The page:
A scoping literature review of the relationship between positive psychology interventions and student retention
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The purpose of this research was firstly, to uncover by means of a scoping review, those positive psychology interventions (PPIs) aimed at both the individual and the institution which have shown positive results in retaining students; secondly, to collate the successful PPIs into a digestible format, and thirdly; to make recommendations for application in the university environment. From the vast field of student retention it was presumed that there must be successes which, if found, should be made available and even compulsory before acceptance of any student into university, ensuring them at least a fighting chance of success. Hence the research question arose and the decision was made to scope the literature in a search for individual or collaborative programmes which have shown success in student retention and to collate those for ease of access. Over the many years of student retention research, numerous theories and solutions have been proposed with scant application and minimal impact in relation to the problem. Yet despite all the theories, dropout rates continue to rise alarmingly, and with the global drive to widening participation they are likely to keep climbing. The emerging field of positive psychology is claiming some success in both individual and collaborative interventions. Sin and Lyubomirsky (2009, p. 468) define positive psychology interventions as empirically validated, purposeful activities constructed to increase the frequency and quality of positive emotions and experiences, in order to facilitate the use of actions and thoughts that lead to flourishing, whilst bearing in mind Parks and Biswas-Diener’s (2013) argument that there is no definitive classification of what constitutes a PPI and that a positive result can suffice, were the guiding principles applied in the choice of research used. This scoping review was conducted in line with Arksey and O’Malley’s (2005) recommendations and the data was gathered by means of a data base search of the keywords. The findings were separated into two groups: those PPIs affecting individual aspects of the student (such as developing optimism), and those collaborative PPIs introduced by the institutions (such as compulsory mentorship programmes) showing a positive outcome in the field of student retention. A collation of the results was compiled in a narrative format, conclusions drawn, limitations noted, and recommendations made. The main finding was that there is much by way of both individual and collaborative constructs and programmes which, when applied, have shown measurable success in retaining students. It was established that student success often requires a multi-pronged approach, involving students, staff, tutors, and the institution. More importantly, some of the PPIs’ effect was sustained over the duration of time, confirming a deeper change, perhaps sustained as way of being, rather than just being influenced by the novelty of an interaction, ensuring continuation to graduation. Questions were raised as to why this information is not being shared, applied, and implemented as policy in all institutions. In addition, it was considered whether it was costs, secrecy, embarrassment, commercial advantage, or something else which was preventing the sharing of valuable retention information amongst the institutions.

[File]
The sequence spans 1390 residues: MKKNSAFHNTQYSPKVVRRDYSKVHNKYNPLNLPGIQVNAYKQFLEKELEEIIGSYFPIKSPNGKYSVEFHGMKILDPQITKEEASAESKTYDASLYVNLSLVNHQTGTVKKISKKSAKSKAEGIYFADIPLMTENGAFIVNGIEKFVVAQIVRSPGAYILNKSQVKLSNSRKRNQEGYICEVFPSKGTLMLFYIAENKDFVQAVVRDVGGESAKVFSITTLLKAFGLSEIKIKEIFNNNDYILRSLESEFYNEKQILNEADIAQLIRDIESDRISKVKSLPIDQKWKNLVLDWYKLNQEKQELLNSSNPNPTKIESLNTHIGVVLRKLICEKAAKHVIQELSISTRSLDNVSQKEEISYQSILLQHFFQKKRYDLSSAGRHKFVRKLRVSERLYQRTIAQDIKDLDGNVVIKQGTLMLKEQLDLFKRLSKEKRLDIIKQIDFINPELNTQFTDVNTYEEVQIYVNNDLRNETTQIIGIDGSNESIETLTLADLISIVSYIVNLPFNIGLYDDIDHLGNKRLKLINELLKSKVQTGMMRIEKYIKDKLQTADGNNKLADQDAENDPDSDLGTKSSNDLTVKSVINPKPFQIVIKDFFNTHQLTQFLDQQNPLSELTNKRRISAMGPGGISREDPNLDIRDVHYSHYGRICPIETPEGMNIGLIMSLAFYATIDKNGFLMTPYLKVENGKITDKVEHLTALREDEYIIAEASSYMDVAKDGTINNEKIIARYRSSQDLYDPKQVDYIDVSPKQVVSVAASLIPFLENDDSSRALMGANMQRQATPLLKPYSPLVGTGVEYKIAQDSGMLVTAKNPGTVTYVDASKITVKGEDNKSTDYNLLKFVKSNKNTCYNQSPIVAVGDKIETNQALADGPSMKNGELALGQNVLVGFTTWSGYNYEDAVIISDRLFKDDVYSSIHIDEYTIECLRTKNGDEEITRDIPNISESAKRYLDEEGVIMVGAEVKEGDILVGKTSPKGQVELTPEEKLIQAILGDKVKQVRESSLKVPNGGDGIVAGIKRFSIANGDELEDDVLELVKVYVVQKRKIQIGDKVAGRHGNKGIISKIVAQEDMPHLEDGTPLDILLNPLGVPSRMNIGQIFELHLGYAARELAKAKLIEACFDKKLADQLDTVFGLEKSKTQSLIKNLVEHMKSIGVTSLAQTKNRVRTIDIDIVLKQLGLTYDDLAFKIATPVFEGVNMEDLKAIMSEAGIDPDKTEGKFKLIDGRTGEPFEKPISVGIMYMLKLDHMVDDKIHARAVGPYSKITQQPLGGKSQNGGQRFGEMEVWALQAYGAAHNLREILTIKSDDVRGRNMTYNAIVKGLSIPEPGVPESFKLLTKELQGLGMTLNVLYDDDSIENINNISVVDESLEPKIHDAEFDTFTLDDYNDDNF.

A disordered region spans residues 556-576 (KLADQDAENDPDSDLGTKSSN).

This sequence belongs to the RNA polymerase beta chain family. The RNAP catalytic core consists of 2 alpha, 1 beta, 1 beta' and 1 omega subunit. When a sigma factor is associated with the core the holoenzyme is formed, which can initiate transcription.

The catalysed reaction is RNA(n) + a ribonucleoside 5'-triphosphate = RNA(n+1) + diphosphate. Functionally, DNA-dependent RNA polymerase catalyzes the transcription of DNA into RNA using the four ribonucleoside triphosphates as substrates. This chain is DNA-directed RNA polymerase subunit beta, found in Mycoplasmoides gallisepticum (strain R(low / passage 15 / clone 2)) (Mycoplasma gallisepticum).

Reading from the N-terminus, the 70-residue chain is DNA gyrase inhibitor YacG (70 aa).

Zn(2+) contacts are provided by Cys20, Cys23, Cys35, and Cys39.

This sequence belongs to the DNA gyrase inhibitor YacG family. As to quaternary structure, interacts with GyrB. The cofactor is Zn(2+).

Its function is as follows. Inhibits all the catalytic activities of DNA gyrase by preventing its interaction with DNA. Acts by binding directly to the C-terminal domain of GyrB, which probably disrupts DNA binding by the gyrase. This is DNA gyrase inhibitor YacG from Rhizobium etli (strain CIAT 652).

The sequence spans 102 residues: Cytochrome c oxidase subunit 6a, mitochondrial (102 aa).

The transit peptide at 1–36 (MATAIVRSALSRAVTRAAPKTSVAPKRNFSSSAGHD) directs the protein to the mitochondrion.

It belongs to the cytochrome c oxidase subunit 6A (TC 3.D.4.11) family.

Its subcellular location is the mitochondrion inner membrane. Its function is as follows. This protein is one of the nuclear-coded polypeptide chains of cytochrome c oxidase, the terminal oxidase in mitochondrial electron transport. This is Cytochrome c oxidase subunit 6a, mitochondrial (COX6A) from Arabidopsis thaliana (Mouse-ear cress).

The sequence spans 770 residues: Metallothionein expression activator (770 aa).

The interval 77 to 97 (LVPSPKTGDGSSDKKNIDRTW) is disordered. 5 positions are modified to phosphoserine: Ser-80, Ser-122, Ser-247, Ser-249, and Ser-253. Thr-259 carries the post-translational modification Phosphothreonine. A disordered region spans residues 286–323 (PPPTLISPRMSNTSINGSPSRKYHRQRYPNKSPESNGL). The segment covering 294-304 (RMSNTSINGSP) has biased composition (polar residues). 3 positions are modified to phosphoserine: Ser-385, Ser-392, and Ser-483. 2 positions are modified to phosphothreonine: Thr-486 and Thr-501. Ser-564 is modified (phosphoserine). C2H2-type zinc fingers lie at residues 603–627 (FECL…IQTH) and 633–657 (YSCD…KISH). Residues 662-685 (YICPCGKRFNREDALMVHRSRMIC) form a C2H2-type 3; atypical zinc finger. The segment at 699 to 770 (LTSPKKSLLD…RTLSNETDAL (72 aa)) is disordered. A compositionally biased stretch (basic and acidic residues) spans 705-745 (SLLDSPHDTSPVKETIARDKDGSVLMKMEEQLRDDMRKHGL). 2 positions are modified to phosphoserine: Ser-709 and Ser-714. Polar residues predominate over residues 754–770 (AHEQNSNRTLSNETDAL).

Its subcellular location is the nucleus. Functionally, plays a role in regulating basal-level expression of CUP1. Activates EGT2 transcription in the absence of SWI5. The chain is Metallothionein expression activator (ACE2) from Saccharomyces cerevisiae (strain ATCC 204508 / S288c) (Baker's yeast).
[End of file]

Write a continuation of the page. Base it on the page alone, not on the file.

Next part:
- Health Sciences